What Are the Characteristics of an Allegory?
An allegory is a prominent figure-of-speech technique used in literature. Often confused with symbolism, which is more narrow, an allegory is an entire story or poem that presents a moral lesson. Characters and events are presented in a way that projects a moral lesson that goes beyond the plot and requires some level of interpretation by readers.
A primary characteristic of an allegory is the infusion of the political or moral values of the writer. Mark Twain often pointed out that he didn't intend to put moral or bigger-picture lessons into his literature. Instead, he wanted his stories to be taken for themselves. In contrast, an allegory requires that the writer have a preconceived point of view that he wants to project in the story. George Orwell's 1945 classic "Animal Farm" is a well-known allegory that reflects Orwell's anti-Stalinist political views in the wake of Russia's 1917 revolution.
An allegory tells a story with multiple meanings. Inherently, the story must have at least two stories -- the literal story presented in the words and the figurative story depicted in the way the writer intends readers to interpret the surface story. Another way of looking at an allegory is that the story played out in the narrative serves as a mirror of the bigger-picture moral the author presents when the elements are pieced together. In Herman Melville's "Moby Dick," Ahab's pursuit of revenge against the whale serves as a metaphor for the conflicts man experiences in trying to overcome self-indulgence to stick to Godly values.
To achieve the moral impact the writer wants, it is typically necessary that the narrative describes polarizing relationships, or at least oppositional views between characters or objects in the story. This trait is important because moral, ethical or political statements typically relate to opposing views or controversial points of view. One of the simplest forms of allegory is the "good versus evil" story in which characters in the story represent good and evil world elements. "The Chronicles of Narnia" by C.S. Lewis is a prominent example.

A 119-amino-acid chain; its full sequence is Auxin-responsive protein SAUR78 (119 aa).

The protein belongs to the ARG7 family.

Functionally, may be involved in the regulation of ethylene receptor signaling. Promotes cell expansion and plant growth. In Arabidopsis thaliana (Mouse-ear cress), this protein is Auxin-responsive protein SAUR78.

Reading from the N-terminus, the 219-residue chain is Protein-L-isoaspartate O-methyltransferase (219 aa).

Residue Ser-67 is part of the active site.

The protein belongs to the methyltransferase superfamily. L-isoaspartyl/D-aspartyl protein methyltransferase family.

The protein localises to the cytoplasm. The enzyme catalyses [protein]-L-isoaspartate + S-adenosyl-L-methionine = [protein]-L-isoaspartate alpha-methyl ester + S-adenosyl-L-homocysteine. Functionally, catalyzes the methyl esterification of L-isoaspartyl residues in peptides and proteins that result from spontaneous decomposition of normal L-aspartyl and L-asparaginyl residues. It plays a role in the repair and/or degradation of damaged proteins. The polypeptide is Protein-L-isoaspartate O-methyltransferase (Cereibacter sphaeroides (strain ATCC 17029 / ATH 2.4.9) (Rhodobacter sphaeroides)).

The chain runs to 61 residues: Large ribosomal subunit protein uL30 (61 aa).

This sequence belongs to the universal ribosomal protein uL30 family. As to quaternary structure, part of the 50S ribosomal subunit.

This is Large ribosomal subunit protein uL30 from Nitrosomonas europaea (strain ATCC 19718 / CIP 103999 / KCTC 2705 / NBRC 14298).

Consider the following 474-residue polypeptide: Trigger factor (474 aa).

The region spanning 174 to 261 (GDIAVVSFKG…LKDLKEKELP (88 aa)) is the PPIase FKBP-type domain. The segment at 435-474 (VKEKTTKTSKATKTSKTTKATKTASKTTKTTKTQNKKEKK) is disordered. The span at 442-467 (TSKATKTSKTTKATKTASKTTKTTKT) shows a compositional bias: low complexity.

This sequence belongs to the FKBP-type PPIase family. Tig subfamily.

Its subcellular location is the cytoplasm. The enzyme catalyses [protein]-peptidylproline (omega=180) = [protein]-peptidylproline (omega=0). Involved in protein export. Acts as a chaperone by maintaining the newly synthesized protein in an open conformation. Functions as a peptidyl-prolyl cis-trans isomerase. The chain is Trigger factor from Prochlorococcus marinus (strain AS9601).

Personification is a figure of speech used in literature to give human qualities to objects or animals. Personification is common in allegories because of the common premise of telling a worldly story masked through non-human entities. Personification can demonstrate values, mindsets and attitudes common in society. "The Wizard of Oz" is a classic allegory that is driven heavily by personification. Each of the main characters takes on human traits, including the "cowardly" lion and the "brainless" scarecrow. The yellow brick road is also symbolic of the idealistic view of life.
Neil Kokemuller has been an active business, finance and education writer and content media website developer since 2007. He has been a college marketing professor since 2004. Kokemuller has additional professional experience in marketing, retail and small business. He holds a Master of Business Administration from Iowa State University.